Unless you are living under a rock, you know that most of farm country is in a drought. I live in western Kansas. I know it doesn’t rain here often, but not even enough rain to make the weeds grow? That’s tough. And this is the second year for us. Some of our friends in the eastern Corn Belt had flooding last year and are now experiencing drought. Sometimes its just makes you think Mother Nature is mean. Or has a weird sense of humor at the very least.
So flash back a couple of weeks. We had not had any rain for weeks. My family and I were headed out of the driveway one evening. As we looked to our west, clouds were gathering. But we know Mother Nature and her weird sense of humor so we assumed she was just toying with us. How convinced were we? We left sacks of feed in the back of the pickup parked in the driveway. (I realize this is only funny to farm-folk who have ever tried to race the rain home from the coop with a half-ton of feed in the back of the pickup.)
A few hours later, we headed home and the closer we got to our little part of the world, the easier it was to see that it had indeed rained. And not just a little. We pulled into the driveway and I remember seeing a Nesquik yellow container stuck in the mud. Funny, I thought. We only use those as scoops for the chicken feed. When we turned the bend our headlights shone on this.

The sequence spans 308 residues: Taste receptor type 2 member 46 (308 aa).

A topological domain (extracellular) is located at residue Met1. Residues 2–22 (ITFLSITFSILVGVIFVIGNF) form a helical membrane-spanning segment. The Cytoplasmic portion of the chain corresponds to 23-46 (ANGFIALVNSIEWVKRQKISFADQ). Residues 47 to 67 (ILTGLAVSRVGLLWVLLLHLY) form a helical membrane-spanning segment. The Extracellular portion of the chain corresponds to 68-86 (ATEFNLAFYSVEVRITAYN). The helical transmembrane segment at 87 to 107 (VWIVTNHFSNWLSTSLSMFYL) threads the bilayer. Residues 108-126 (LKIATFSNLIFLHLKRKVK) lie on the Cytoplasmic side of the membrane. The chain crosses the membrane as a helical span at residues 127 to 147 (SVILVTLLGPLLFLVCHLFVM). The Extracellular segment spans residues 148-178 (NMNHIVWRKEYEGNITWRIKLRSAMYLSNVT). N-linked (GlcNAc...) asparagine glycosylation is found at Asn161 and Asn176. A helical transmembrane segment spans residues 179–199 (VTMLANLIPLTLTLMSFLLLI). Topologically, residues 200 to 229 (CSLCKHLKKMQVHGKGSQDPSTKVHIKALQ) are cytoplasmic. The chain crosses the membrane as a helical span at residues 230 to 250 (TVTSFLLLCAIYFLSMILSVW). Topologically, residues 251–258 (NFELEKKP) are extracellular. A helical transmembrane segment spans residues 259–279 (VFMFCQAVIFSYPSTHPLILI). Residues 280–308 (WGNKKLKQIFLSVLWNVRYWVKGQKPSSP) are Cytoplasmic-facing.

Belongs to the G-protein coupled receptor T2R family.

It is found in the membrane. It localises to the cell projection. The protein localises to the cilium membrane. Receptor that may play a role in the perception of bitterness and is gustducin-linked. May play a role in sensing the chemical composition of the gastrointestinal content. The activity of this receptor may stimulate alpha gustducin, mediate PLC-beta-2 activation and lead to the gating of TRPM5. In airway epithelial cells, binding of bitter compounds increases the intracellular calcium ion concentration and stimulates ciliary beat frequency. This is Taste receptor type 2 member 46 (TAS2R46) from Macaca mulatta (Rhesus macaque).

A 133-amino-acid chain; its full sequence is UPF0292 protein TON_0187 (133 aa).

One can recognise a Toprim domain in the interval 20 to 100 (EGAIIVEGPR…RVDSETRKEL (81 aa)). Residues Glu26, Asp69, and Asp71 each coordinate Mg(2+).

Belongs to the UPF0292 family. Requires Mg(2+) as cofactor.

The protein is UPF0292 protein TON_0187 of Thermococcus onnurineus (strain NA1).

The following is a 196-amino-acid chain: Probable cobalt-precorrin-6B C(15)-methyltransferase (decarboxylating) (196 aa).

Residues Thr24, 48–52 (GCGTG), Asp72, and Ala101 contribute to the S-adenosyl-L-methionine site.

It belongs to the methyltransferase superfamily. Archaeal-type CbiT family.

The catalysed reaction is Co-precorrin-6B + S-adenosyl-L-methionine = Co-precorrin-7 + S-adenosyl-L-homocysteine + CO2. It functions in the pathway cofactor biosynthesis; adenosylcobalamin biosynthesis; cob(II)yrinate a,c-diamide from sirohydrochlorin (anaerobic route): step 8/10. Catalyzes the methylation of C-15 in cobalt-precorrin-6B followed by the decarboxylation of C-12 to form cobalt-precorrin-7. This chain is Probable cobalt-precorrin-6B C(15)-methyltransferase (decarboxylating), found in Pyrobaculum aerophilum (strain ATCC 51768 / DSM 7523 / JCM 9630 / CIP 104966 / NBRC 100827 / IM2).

Not good. This, you see, is our chicken shed. Picked up, dropped and smashed into a gazillion pieces. Also slammed up against our old Yukon. Lucky that Yukon was there, we decided later, or the chicken shed might just of slammed up into our house and caused much more damage. And don’t worry, luckily the chickens had been moved out this shed so all it held were a lot of chicken pens, some feed and a lot of garden paraphernalia.
And in the daylight we found this.
But you know what? The joke is on Mother Nature. Even though we had to have this kind of damage to get an inch of rain, the things were just things. And in comparison to the kind of damage I know she can do (and here), it was just a little storm. My family and my home are still here and that’s what is important.